DC Retailer Roundtable Program (RRP) 2002

I'm going to take a break from last week's discussion about utilizing the Internet for marketing new comics. I still have quite a few ideas I want to cover on that subject, but I just returned from the DC retailer conference in Burbank, California, and I am so wired about what I saw there that I feel that I have to jump right in on reporting my observations of that great event, before my memory fades.

To begin, the DC RRP (Retailer Roundtable Program) is an invitation-only conference that DC sponsors approximately every 18 months. The original purpose of the program was to give the DC editorial and marketing staffs the opportunity to ask selected retailers (in a very private environment) about what they thought of DC's efforts during the previous year, and to explore how DC might be able to improve in the future. This program began in the early 1990's with just a few comics retailers attending, and has now expanded to over 60 retailer organizations being represented at this year's conference.

The cool part about the RRP is that sales volume, alone, will not get you invited. DC bases its criteria for invitations more on the capacity of given retailers to innovate, and to bring an open mind to the discussions, than on how many stores they might have, or how many comics they sold last month. The net result is that the attendees of the RRP represent organizations ranging in size from Mile High Comics and large multi-store chains, all the way down to individual mom-n-pop stores from very small markets. The entire goal of this gathering is for DC to set into motion wide-ranging discussions which might start on DC-specific issues, but which oftentimes have far-reaching implications for the comics industry as a whole. With DC having invited such a broad spectrum of comics retailers to participate in the discussions, we frequently learn much more from each other's diverse perspectives and experiences than we could ever discover on our own. Because I learn so much from my peers during these discussions, I will state for the record that I feel that the DC RRP meeting is the single most important event that I can attend in any given year.

I'm not going to go into great detail about what we discussed during this year's meetings at this time, because there were simply too many interesting topics, several of which will probably end up as expanded columns in this space over the next couple of months. What I do want to mention, however, is that I came away from this particular conference amazed at the extraordinary intellectual capacity of the comics retailers at the RRP. This may come as somewhat of a surprise to those of you who buy into the media stereotypes (ala' SIMPSONS and FUNKY WINKERBEAN) of comics retailing professionals being weak-minded, greedy, socially dysfunctional louts. I've always been bothered by that unfair portrayal, but there's no doubt that being a professional comics retailer is certainly an alternative lifestyle, and that more than a few comics retailers have manifested the very boorish characteristics parodied by Matt Groening and Tom Batuik.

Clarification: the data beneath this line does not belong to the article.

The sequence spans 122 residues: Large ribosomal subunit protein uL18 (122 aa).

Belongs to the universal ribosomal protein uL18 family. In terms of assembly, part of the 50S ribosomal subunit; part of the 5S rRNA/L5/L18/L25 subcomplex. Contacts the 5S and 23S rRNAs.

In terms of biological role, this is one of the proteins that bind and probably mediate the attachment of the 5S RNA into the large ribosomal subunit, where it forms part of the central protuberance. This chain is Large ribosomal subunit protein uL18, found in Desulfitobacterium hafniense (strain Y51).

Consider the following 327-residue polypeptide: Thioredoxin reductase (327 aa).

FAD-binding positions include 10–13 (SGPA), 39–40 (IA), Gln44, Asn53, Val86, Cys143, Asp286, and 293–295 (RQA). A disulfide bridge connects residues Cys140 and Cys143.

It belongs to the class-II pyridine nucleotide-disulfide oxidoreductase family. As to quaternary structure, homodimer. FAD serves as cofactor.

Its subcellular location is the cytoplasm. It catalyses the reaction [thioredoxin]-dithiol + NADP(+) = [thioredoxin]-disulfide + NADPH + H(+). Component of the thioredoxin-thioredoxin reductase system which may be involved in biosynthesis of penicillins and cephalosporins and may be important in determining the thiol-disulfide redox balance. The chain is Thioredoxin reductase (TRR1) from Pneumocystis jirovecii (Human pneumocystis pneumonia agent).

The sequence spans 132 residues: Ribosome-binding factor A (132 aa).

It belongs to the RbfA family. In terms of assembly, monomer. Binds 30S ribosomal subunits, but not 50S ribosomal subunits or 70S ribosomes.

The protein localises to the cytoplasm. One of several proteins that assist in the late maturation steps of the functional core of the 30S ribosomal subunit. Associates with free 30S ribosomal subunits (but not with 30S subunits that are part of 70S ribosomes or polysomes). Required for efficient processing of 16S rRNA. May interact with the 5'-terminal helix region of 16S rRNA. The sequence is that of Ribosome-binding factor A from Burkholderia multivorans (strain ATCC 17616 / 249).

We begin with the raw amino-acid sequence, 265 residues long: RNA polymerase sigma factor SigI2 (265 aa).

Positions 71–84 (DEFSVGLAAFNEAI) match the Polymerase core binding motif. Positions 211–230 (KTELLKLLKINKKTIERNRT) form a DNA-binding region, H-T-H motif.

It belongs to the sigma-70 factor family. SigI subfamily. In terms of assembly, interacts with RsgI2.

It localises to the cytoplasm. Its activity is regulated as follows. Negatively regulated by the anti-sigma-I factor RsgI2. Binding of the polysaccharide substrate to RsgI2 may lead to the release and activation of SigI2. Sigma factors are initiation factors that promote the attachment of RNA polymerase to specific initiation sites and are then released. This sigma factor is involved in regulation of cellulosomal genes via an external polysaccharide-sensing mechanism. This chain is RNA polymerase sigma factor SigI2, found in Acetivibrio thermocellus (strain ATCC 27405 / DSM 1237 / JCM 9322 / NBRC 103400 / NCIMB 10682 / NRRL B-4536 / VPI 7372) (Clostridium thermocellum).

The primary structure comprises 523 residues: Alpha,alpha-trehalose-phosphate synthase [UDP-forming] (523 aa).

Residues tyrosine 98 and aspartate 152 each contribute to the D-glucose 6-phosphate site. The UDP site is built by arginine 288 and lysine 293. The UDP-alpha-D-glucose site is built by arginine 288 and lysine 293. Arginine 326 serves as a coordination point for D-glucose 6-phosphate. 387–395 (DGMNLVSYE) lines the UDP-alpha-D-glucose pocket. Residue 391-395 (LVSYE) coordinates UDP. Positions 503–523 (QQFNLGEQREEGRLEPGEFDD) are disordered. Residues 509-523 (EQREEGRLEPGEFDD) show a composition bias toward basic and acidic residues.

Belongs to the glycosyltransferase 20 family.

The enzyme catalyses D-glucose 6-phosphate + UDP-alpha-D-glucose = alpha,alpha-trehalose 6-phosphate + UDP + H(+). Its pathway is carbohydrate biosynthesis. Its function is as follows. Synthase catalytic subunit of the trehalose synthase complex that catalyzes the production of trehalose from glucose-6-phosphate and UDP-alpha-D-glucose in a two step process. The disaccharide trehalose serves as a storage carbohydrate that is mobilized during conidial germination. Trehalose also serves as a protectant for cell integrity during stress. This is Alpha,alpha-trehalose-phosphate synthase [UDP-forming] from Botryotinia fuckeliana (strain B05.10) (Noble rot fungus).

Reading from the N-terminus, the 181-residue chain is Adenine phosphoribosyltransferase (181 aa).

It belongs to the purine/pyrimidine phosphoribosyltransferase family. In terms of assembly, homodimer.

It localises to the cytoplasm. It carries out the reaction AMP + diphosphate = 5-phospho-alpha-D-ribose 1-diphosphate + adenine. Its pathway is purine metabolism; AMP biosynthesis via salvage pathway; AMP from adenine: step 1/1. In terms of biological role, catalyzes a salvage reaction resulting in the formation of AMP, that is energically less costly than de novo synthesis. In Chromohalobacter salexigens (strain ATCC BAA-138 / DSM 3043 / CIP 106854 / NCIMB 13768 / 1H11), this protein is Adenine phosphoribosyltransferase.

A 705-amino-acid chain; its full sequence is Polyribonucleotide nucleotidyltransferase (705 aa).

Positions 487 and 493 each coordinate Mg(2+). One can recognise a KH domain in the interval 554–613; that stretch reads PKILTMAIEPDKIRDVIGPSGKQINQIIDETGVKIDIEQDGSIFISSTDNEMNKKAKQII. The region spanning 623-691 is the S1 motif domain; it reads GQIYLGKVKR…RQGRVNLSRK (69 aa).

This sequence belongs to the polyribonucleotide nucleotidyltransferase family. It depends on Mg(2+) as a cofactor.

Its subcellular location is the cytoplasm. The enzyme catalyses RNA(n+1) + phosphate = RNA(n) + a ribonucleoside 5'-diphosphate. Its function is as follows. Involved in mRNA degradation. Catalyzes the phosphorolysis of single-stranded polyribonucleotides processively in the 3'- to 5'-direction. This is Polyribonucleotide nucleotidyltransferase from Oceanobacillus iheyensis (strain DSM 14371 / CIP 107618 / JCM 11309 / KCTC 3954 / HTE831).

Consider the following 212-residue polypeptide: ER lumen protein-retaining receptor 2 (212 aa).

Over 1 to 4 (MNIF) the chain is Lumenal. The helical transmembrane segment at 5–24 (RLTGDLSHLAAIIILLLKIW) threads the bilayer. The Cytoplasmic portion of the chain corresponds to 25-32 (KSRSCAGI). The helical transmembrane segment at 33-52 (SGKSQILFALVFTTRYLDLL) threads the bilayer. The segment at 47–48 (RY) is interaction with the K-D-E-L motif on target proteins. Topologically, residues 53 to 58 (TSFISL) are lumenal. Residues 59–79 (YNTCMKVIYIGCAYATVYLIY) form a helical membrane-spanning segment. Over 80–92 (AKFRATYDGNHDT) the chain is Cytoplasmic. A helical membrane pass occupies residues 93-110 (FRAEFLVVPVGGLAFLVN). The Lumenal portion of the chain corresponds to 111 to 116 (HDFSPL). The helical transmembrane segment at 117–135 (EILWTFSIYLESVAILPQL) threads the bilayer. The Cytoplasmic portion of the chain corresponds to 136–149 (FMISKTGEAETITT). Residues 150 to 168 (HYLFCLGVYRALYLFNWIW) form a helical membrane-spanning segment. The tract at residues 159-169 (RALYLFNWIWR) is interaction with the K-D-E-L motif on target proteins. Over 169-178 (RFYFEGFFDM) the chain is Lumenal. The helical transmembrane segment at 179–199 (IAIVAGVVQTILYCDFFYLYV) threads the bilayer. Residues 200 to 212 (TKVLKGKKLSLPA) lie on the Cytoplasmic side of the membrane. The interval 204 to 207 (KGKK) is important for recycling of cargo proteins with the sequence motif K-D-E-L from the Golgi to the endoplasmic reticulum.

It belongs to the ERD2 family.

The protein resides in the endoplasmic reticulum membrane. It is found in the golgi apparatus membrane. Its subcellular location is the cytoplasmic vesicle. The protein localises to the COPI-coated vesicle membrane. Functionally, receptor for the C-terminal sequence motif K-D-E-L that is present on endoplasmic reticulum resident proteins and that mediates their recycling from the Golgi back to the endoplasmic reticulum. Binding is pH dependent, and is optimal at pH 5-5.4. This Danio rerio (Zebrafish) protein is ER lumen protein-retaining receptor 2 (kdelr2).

That having been said, my experience has been that most comics retailing professionals are smart, hard-working individuals who have made a very expensive lifestyle choice in order to do something that they really love. Almost everyone who sells comics for a living (either as an owner or a staff member) could make quite a bit more money working in another field. The reasons we stay are for the love of the art form, and the love of the comics business. On a professional level, the comics world is still small enough that once you've been in for a while, you get to know a great many of your peers. As such, you become a part of a community filled with a very diverse set of individuals, bound together by a common love of comics, and graphic storytelling. As in any community, we have those who excel, and those who just get by, but the bottom line is that we're the ones keeping the entire comics industry alive right now, and I, for one, take great pride in knowing that to be true. I just wish you could have been a fly on the wall during the discussions at the RRP. I think you would have been amazed at the intellect, and the passion for comics, that was expressed by everyone attending the conference. Any doubts you might have had about the professionalism required to be a successful comics retailer would have been dispelled immediately.

In closing, I would ask you to take a moment to thank your local comics retailer the next time you see him, or her at work. All I ask is that you remember that with over 80% of all comics now sold through Direct Market retailers, without them making the personal sacrifices that they do, there would be no comic books being published. We certainly love what we do, and would probably be doing it even if it paid less than it does now, but it would still be nice to get a little respect and appreciation. We've all gone through some exceptionally hard financial times during the past 10 years, and it would sure be nice to hear that you care and appreciate our efforts and sacrifice. You never know, your moment of offering thanks may be the catalyst that keeps your personal comics retailer from finally giving up the fight. That's why I'm encouraging you to show your appreciation. In these tough days, we need every professional comics retailer that we can possibly keep in the business...

Next week, I'll return to discussing utilizing the Internet to revitalize the comics world.

Please send your e-mails to chuck@milehighcomics.com, and your letters to:

Mile High Comics, Inc.
Attn: Chuck Rozanski
2151 W. 56th Ave.
Denver, CO 80221



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